News Release

Nemours cardiologist chaired American Heart Association statement on sleep apnea and children

Obstructive sleep apnea is common in kids, may affect blood pressure and heart health

Peer-Reviewed Publication


WILMINGTON, Del. (August 18, 2021) – Obstructive sleep apnea is common in children and adolescents and may be linked to elevated blood pressure and changes in heart structure, according to a scientific statement from the American Heart Association (AHA). The statement was published today in the Journal of the American Heart Association. It is an expert analysis of current research and may inform future guidelines.

Chairing the group that authored the statement was Carissa Baker-Smith, MD, MPH, MS, director of pediatric preventive cardiology at the Nemours Children’s Health in Wilmington, Del., and associate professor of pediatric cardiology at Thomas Jefferson University.

“Obstructive sleep apnea affects 1-6% of all children and 30-60% of obese adolescents, so it is more common in youth than people think,” said Dr. Baker-Smith. “These sleep disruptions can raise blood pressure and are also linked with insulin resistance and abnormal lipids—all of which can harm cardiovascular health in later years.”

Obstructive sleep apnea (OSA) is a type of sleep-disordered breathing, when someone experiences abnormal episodes of labored breathing, snoring and snoring sounds during sleep. Its disruption of sleep can impact emotional health as well as the immune, metabolic, and cardiovascular systems. In adults, OSA is associated with cardiovascular disease, but less is known about its immediate and long-term effects in children and adolescents.

“Risk factors will vary by age, but they include obesity, upper or lower airway disease, allergic rhinitis, poor muscle tone, enlarged tonsils and adenoids, craniofacial malformations, neuromuscular disorders, and sickle cell disease,” said Dr. Baker-Smith. “What we are learning about obstructive sleep apnea in children may benefit a future generation by creating heart-healthy kids.”

Symptoms of OSA in children include snoring more than 3 nights per week, gasps or snorting during sleep, labored breathing during sleep, choosing to sleep in a seated position or with neck hyperextended, daytime sleepiness, headache upon waking, or signs of upper airway obstruction. The best way to diagnose any form or sleep-disordered breathing is a sleep study. In addition, children and teens with obstructive sleep apnea should have their blood pressure monitored over 24 hours to check for a smaller-than-normal dip in blood pressure while sleeping, which is linked with higher risk of cardiovascular events in adults.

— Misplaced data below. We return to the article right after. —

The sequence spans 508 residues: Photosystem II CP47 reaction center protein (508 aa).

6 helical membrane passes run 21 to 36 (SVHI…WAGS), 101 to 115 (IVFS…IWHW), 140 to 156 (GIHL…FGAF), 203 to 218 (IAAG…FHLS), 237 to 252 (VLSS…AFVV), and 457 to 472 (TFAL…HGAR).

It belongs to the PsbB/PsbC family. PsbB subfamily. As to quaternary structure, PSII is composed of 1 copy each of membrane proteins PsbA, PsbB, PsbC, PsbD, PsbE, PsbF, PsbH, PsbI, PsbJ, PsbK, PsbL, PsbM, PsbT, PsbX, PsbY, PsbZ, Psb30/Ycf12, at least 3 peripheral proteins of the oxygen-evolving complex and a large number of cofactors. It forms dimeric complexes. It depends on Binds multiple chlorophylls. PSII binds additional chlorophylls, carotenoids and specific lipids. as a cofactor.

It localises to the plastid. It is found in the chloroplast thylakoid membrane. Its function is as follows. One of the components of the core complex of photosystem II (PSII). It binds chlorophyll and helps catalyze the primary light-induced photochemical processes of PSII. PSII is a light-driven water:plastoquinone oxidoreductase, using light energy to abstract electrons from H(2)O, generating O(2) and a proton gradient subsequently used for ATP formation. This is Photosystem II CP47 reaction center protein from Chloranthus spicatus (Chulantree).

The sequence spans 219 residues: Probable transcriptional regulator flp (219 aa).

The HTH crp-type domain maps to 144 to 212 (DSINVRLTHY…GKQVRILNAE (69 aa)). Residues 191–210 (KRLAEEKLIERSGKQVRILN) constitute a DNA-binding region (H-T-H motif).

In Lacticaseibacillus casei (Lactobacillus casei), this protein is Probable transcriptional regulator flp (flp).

“Dr. Baker-Smith’s selection to chair this important scientific statement is a testament to her national leadership in preventive cardiology for children,” said Mary M. Lee, MD, FAAP, Enterprise Chief Scientific Officer for Nemours Children’s Health. “She brings strong research experience, deep clinical expertise, and an outstanding ability to communicate preventive cardiology strategies to families as well as her peers.”

In pediatric cardiology, Nemours’ research encompasses preventive cardiology, congenital heart disease, heart failure and transplantation, and translational research, which helps bring basic discoveries to clinical use.

The AHA statement calls for additional studies of cardiovascular risk associated with OSA in childhood, including 24-hour blood pressure monitoring and measuring metabolic syndrome factors.

The scientific statement was drafted by an expert volunteer writing group on behalf of the AHA’s Atherosclerosis, Hypertension, and Obesity in the Young subcommittee of the Council on Cardiovascular Disease in the Young.


About Nemours Children’s Health

Nemours Children’s Health is one of the nation’s largest multistate pediatric health systems, including two free-standing children's hospitals and a network of nearly 80 primary and specialty care practices across five states. Nemours seeks to transform the health of children by adopting a holistic health model that utilizes innovative, safe, and high quality care, while also caring for the health of the whole child beyond medicine. Nemours also powers the world’s most-visited website for information on the health of children and teens,

The Nemours Foundation, established through the legacy and philanthropy of Alfred I. duPont, provides pediatric clinical care, research, education, advocacy, and prevention programs to the children, families and communities it serves.

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